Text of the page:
Self-reported psychological characteristics as risk factors for injuries in female youth football

Scand J Med Sci Sports. 2009 Jun;19(3):442-51. doi: 10.1111/j.1600-0838.2008.00797.x. Epub 2009 Apr 24.


Identifying and understanding injury risk factors are necessary to target the injury-prone athlete and develop injury prevention measurements. The influence of psychological factors on injuries in football is poorly documented. The purpose of this 8-month prospective cohort study therefore was to examine whether psychological player characteristics assessed by a self-administered questionnaire represent risk factors for injury. At baseline, female football players (14-16 years) were asked to complete a detailed questionnaire covering player history, previous injuries, perception of success and motivational climate, life stress, anxiety and coping strategies. During the 2005 season, a total of 1430 players were followed up to record injuries. A history of a previous injury [odds ratio (OR)=1.9 (1.4; 2.5), P<0.001] increased the risk of a new injury to the same region. There were significant differences in disfavor for previously injured compared with non-injured players for ego orientation (P=0.007), perception of a performance climate (P=0.003) and experienced stressful life events (P<0.001). However, only high life stress (P=0.001) and perception of a mastery climate (P=0.03) were significant risk factors for new injuries. In conclusion, a perceived mastery climate and a high level of life stress were significant predictors for new injuries in a cohort of young female football players.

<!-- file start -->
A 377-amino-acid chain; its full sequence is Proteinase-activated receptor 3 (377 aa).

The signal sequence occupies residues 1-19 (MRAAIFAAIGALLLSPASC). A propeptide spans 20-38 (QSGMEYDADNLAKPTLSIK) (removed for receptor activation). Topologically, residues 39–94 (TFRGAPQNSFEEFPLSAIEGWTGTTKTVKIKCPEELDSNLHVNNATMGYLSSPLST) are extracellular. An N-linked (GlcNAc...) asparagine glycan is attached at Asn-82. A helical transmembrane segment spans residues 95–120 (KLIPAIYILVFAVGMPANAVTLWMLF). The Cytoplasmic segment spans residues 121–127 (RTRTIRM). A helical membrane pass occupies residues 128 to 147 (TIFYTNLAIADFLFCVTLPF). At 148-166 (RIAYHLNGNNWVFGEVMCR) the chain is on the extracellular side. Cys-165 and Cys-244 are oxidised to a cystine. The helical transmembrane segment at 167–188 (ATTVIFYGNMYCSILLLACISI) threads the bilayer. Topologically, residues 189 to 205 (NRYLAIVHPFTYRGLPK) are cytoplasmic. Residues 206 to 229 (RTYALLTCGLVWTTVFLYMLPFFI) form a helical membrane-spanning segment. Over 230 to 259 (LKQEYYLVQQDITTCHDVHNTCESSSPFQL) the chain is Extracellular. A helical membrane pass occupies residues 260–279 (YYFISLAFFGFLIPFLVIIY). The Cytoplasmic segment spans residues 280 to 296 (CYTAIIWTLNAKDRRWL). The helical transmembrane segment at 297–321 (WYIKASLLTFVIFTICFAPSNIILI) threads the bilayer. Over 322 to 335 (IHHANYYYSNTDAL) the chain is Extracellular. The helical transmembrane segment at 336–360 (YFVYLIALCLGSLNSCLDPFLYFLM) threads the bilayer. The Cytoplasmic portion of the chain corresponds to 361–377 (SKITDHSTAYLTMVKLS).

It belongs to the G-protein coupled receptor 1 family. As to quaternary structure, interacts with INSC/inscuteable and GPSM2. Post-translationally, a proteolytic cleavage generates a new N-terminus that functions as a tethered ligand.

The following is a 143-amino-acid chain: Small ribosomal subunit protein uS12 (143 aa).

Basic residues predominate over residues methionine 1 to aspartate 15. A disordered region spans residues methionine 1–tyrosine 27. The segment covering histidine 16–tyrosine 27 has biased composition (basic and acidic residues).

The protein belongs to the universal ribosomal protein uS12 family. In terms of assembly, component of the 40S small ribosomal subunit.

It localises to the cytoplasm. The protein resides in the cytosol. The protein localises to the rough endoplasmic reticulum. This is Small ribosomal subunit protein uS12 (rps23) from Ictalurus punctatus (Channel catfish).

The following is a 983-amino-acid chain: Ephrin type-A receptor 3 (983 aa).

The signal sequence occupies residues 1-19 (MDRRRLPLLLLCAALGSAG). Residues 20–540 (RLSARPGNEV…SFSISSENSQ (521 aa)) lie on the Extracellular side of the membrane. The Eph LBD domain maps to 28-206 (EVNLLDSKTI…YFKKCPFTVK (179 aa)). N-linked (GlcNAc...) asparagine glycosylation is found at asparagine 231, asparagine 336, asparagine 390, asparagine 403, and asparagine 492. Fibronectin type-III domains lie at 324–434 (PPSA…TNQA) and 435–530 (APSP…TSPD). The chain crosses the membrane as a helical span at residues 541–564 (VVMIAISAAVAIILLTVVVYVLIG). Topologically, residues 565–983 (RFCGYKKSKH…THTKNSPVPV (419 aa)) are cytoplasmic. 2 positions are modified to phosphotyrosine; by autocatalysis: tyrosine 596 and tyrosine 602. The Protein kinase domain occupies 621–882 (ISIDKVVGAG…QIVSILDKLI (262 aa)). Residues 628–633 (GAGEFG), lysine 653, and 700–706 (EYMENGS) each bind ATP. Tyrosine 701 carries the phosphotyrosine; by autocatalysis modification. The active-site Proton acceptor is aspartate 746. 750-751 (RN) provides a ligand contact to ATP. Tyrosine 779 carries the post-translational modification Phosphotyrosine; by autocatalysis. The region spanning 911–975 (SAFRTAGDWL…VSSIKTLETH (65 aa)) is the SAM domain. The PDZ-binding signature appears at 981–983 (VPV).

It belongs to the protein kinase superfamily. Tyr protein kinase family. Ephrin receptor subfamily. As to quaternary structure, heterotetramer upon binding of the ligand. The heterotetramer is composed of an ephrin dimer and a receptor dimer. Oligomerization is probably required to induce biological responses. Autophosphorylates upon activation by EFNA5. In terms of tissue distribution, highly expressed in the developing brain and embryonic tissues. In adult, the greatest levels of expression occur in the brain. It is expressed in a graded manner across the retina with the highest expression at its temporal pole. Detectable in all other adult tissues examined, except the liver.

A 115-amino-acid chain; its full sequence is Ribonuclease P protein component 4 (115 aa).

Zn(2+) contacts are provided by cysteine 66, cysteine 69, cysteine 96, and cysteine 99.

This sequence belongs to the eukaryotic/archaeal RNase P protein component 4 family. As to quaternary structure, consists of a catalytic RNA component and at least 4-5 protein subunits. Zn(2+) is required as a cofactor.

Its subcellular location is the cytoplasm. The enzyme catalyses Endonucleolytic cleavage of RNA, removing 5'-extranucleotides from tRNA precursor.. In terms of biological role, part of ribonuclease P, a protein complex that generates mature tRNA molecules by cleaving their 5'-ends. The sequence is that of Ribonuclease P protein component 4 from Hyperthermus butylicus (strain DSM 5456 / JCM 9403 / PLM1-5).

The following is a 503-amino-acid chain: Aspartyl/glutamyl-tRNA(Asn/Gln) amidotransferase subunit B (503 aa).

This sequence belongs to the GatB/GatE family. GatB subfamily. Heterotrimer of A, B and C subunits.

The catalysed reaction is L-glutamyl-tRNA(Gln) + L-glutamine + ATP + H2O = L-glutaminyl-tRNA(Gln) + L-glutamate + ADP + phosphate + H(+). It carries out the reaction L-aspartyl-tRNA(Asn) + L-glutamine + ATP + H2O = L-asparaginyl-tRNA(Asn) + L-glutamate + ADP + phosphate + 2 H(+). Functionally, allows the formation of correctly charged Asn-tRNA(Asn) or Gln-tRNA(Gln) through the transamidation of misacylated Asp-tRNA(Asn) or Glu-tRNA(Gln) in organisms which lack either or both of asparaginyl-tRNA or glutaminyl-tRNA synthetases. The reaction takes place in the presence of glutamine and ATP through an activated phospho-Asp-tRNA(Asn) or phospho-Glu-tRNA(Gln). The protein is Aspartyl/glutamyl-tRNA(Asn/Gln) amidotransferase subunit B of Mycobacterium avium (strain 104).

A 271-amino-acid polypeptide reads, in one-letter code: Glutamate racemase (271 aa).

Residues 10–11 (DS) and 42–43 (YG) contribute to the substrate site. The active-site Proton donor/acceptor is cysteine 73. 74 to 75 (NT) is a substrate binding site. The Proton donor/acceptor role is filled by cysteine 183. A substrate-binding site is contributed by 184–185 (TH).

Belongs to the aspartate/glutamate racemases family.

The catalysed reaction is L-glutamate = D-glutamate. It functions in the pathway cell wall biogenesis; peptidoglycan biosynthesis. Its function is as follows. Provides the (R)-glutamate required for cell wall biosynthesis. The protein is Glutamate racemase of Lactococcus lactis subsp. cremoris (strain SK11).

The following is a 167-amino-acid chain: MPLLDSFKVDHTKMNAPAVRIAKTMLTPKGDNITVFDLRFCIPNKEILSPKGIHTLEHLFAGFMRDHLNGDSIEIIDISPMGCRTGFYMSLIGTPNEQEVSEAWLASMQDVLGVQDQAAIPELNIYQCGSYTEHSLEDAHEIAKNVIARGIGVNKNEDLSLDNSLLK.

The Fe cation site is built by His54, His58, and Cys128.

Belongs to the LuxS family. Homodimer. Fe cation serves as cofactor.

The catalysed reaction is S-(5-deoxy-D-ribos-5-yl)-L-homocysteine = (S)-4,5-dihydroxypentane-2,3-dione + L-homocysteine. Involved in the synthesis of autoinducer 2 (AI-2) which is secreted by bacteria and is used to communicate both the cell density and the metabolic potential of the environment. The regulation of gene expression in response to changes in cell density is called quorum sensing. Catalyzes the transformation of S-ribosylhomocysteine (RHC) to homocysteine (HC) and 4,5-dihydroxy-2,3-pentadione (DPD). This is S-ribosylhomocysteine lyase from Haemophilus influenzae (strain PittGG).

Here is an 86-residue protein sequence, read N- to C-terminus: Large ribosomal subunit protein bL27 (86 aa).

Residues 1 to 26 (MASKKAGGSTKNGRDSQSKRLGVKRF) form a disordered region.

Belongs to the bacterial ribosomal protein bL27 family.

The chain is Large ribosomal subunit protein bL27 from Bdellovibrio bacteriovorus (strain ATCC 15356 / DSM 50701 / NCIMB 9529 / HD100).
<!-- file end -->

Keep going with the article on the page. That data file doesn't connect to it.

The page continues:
Publication types

  • Research Support, Non-U.S. Gov't

MeSH terms

  • Adaptation, Psychological
  • Adolescent
  • Athletic Injuries / classification
  • Athletic Injuries / epidemiology
  • Athletic Injuries / etiology*
  • Athletic Injuries / psychology
  • Cohort Studies
  • Female
  • Football*
  • Humans
  • Logistic Models
  • Norway / epidemiology
  • Personality*
  • Prospective Studies
  • Randomized Controlled Trials as Topic
  • Risk Factors
  • Surveys and Questionnaires